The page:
For business, one of the catch phrases is being able to "drill down" into a company's data. With this principle applied to good graphics - they give the top line result, without compromising the clarity of that result they also give the next stage as well. Ideally they have the "why" behind what is happening. In this, a famous quote of Einstein is often paraphrased as "everything should be made as simple as possible, but not simpler". Graphics should be simple, but not so simple that they hide the truth.
A simple example below takes the male-female graphic, removes the unnecessary third dimension and adds age information as well. This relates to the scale far better, makes use of the area to represent the extra information (age in this case) and provides insight into the reasons for the differences between male and female numbers, indicating that the difference appears to be in just one age group.
While some people might claim it is less exciting than the earlier graphic, most would recognise that it provides better communication. It is still not ideal. The software does not readily allow a representation of the information hierarchy by permitting the divisions within the columns to be given less emphasis, so the attention is drawn first to the male-female comparison and then the age categories. The colours, the software default, would not be many people's first choice.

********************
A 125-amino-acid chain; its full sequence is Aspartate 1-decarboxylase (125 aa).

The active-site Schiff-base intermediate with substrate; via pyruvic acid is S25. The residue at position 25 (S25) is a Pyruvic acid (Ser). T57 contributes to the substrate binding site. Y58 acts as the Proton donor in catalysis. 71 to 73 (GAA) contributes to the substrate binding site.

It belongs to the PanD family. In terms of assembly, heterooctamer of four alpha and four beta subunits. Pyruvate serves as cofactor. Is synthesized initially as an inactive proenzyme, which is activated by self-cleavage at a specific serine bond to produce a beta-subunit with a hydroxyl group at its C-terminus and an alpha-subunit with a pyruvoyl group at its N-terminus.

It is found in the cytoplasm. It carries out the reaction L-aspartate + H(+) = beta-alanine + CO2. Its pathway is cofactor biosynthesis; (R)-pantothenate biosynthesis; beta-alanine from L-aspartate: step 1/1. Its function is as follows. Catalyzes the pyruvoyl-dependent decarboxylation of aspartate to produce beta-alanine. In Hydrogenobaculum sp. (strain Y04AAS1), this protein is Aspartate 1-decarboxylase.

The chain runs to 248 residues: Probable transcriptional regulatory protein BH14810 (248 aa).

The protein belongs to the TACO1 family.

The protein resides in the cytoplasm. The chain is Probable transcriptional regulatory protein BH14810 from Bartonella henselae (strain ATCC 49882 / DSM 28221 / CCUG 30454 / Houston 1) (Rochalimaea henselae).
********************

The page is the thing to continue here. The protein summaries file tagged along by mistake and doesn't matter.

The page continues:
These examples relate to presenting facts, data that represents exact measurements. Many statisticians need to represent data that naturally has some uncertainty about it. The results of a survey are really presented for what they say about the population and the exact data is only an approximation to this. Good graphics should communicate the uncertainty in a clear way.
A classic way of doing this is to use error bars. This is particularly important in applications such as forecasts, where the absence of bounds can completely mislead the reader on the risks in using a forecast.
Error indicators can be added to some forms of graphic but not readily to others. For example, it is not clear how to add them to a pie chart, adding one more negative to perhaps the worst style of graphic used today.
All the graphics discussed so far are today done on computers, but are mostly simple enough that they could be done by hand. They are often seen as ways of summarising data, so a lot of detail is purposely omitted. Today a new style of graphic is becoming more common, one that attempts to display the raw data itself. This style really does require a computer for anything but the smallest data sets.
Graphing a whole data set aims to explore the data, giving an understanding of relationships, distributions and oddities that a summary or formal statistical analysis might miss. These graphics are the everyday tool of the modern statistician, and are commonly used when statisticians communicate with each other. However, this makes the graphics somewhat different from those used to communicate with non-statisticians, and hence the subject for a future Analytical Ideas.
1 An unfortunately good example of how overly complex graphics can detract from an important message is the book Women's Atlas of the World by Timothy Fast and Cathy C. Fast, Facts on File, 1995.